- A little bit of "me-time" goes a long way for kids
Adults are often told about the importance of taking time to themselves, to breathe, relax, rejuvenate, etc. The consensus is: Me-time is important. This is true for young children, too. When kids take the time to reflect on themselves, focus on how they’re feeling physically and emotionally, and discuss their findings with others, it can have a rich and positive impact on their well-being. Here are ways grown-ups can help little ones practice me-time:
- Ask your child what makes them feel happy, sad, mad, and excited. Reflecting on emotions can help them be more aware of their emotions and, ideally, better express those emotions.
- Help your kiddo talk about their physical appearance and what makes them unique from peers. This can help build their sense of self and confidence in what makes them special.
- Talk about family memories. Discussing memories with loved ones helps your little one remember their valuable support system and recognize that they are not alone in this big, crazy world.
- Prioritize playtime. Help your child have bits of unscheduled playtime every day. This downtime can help them reset and recharge, especially after a busy day at school or running errands.
Sharing these moments together helps build your bond. You learn more about your kiddo, while your kiddo grows in love for themself, the world around them, and others like you!
When we think of being mindful, meditation is often one of the first things that come to mind. However, practicing mindfulness is also beneficial for physical activities, too! Exercising mindfully, or staying mentally engaged in physical activities, can amplify the benefits we get from physical activity. Here are some mindful movement skills to try with your kiddo:
- Take deep breaths. Taking the time to slowly breathe can be helpful at the start of physical activity to help your little one get in a focused mindset.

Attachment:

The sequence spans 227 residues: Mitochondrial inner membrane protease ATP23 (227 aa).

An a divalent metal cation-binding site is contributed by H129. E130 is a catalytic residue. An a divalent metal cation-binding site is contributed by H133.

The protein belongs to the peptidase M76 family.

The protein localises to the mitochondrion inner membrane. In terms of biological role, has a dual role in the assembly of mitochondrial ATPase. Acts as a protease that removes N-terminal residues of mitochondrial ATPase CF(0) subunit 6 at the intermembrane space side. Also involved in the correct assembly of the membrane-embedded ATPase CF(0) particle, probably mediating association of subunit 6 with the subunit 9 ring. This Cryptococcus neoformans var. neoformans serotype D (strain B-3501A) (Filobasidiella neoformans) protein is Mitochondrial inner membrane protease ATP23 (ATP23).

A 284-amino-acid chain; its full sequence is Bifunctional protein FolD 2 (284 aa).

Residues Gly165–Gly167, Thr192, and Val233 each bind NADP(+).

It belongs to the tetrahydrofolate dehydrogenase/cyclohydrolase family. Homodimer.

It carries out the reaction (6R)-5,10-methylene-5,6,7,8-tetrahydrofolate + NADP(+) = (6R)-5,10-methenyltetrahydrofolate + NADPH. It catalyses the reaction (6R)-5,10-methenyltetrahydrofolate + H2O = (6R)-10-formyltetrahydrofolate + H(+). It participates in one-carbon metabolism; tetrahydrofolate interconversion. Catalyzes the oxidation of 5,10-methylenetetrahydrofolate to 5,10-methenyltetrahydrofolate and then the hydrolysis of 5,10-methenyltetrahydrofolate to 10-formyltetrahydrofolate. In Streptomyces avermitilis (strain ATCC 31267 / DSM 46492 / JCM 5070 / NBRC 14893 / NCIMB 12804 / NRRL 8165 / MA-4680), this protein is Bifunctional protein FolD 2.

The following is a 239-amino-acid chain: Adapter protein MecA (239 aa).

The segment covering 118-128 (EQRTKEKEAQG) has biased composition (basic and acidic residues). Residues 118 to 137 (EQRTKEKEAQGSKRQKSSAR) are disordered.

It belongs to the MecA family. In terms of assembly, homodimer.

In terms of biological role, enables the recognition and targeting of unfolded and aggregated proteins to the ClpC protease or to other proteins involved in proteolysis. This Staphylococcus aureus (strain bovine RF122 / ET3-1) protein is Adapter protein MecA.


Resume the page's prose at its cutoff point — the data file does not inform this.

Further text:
- Relax muscles. While deep breathing can help the body relax, so can thoughtfully relaxing muscles. Closing eyes, dropping tight shoulders, and wiggling limbs are all great ways to loosen muscle tension.
- Feel heartbeats. This is an important skill for sensing and controlling breathing. Kids can learn to pay attention to their heart rates by placing a hand on their chest and counting along with the beats to determine if their heart is beating fast.
- Focus on form. When running, arms pump rhythmically as legs power forward. When swinging a baseball bat, legs naturally bend. When kicking a soccer ball, hands may swing for balance. Help your kiddo increase bodily awareness by discussing the various motions of their bodies as they move. This is hard for young kiddos to master because they are still developing coordination, but it’s worth encouraging!
- Envision play. Help your little one strategize. What’s the fastest way to get to the other side of the soccer field? What’s a clever way to trick opponents into thinking you’ll toss the basketball instead of taking the shot? Making these types of plans helps prepare and strategize for gameplay.